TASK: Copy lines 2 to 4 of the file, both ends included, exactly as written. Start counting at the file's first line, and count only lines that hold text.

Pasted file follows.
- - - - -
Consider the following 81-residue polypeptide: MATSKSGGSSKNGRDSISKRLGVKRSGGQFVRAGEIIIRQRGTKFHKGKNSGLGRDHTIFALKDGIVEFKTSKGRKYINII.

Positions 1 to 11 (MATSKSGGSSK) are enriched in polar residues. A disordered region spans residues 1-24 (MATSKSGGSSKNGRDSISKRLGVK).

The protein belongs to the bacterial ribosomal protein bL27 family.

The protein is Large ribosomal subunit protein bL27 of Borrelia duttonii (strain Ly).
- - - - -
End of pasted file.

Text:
Positions 1 to 11 (MATSKSGGSSK) are enriched in polar residues. A disordered region spans residues 1-24 (MATSKSGGSSKNGRDSISKRLGVK).

The protein belongs to the bacterial ribosomal protein bL27 family.

The protein is Large ribosomal subunit protein bL27 of Borrelia duttonii (strain Ly).